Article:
Cherries: Black (native) and Bush Cherries. More on this later!

Persimmon are native to Missouri and we happen to have some choice trees in our woods. Not only are they a beautiful tree, they taste good when ripe. they are almost mushy-soft when ripe. You have to be careful to make sure they are all the way ripe before picking or else one bad fruit can ruin a whole batch of jam. If you eat a bad one, it will make your mouth pucker up like nothing else in this world, but a good one is sweeter than molasses. There are some Asian varieties I want to try that have larger fruit and are less astringent than our native tree. The large fruit varieties can be dried like prunes as well.

A small harvest in October 2009.

Paw Paw: More on this later!

The following is a link to a great fruit growers guide from Missouri State U

Berry Bushes

We have had great success with blackberries, blueberries and strawberries. We are seeing a lot of promise with chokeberries, elderberries and our Concord Grapes (very reliable), but because we got them planted later than the other berries we will have to post more on them later. Raspberries are growing, but yet to produce much. Native gooseberries continue to be a favorite of my kids, but because they are so prevalent in the woods around our house, we do not have to plant them. If you have never had one, think of a sweet tart without the sweet. They make a great pie with plenty of sugar added.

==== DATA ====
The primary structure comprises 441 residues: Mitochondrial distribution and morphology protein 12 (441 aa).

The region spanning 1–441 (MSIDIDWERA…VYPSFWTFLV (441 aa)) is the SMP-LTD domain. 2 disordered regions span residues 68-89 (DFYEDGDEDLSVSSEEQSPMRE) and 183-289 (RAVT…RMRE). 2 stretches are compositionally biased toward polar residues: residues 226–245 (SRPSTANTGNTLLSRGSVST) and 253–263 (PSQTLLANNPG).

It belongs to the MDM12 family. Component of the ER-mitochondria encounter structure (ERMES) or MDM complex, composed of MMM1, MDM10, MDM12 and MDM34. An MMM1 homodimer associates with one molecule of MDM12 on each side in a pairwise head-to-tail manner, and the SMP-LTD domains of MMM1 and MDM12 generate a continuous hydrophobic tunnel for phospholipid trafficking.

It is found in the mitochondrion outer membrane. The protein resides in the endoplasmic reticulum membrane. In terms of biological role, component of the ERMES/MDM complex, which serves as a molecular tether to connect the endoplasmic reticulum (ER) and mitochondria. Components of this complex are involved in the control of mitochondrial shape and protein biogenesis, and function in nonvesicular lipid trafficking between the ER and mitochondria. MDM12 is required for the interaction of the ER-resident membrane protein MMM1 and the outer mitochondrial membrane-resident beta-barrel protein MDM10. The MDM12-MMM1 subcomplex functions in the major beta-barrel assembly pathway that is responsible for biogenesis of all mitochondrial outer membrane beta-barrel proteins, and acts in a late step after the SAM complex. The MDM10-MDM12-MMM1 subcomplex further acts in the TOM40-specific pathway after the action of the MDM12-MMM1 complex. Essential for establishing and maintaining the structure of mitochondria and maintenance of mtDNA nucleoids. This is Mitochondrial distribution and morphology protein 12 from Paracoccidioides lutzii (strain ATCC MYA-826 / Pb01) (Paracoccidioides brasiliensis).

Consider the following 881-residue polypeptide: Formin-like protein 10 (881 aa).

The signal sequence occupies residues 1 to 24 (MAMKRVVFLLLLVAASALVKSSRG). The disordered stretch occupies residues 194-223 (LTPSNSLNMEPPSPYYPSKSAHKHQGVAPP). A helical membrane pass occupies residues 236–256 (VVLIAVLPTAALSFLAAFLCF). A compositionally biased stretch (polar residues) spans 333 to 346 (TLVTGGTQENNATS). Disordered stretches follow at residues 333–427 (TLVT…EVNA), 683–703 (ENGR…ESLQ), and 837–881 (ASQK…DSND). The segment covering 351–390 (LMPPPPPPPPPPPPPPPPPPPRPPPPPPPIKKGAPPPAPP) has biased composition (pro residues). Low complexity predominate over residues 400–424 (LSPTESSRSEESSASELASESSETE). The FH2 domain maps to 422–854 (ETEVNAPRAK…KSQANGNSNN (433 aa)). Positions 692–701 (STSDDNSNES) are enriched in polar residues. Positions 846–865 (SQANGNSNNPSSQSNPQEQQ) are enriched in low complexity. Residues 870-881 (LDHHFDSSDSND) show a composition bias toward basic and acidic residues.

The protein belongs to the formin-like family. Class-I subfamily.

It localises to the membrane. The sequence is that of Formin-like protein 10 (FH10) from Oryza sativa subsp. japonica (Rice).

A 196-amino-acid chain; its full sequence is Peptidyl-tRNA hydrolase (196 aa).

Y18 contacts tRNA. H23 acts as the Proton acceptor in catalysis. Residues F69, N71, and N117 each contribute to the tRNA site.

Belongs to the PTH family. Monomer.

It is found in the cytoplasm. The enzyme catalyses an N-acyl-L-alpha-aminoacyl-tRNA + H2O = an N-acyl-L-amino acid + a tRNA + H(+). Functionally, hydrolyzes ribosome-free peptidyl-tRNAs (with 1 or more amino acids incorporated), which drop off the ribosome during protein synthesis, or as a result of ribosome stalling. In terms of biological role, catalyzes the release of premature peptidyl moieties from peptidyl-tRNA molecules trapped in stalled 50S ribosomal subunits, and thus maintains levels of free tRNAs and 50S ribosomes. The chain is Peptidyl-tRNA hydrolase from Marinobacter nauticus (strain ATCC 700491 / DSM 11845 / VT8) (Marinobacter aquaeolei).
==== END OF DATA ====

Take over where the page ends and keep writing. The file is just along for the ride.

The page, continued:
Blackberry bushes are very hardy and reliable. They can be aggressive and send up shoots where you don't want them.

My son picking Blackberries.

Me planting blueberries and strawberries in our newly tilled garden in 2007. Almost all berries like acid so I planted grapes, blueberries, raspberries, blackberries and strawberries around the perimeter of our entire garden (inside the fence to protect from critters). Grouping of plants with similar soil needs can greatly reduce the time it takes to care for your garden. Our soil is clay so I had to add a lot of peat, sand and compost prior to planting. My daughter picking blueberries!

We have had great strawberry production. There are several weeks in June where the kids come inside with multiple bowls of berries. We grow the strawberries under the blueberries and grapes in a 3-4' wide swath around the entire vegetable garden. See: Our Vegie/fruit garden 2009

My daughter helping me pick strawberries!


  1. Hi, great idea to grow the strawberries under the other berries. I have not had much luck with the strawberries so I might have to give this a try. Good luck with your garden this year.

  2. Very inspiring! I'm curious how you cope with chipmunks and birds who are also interested in your fruit. Any tips?

  3. Very informative blog .. I'm following now!

  4. Hi,
    For your cuttings is this pure perlite or with a mix of sand? When was this taken? Spring of after winter?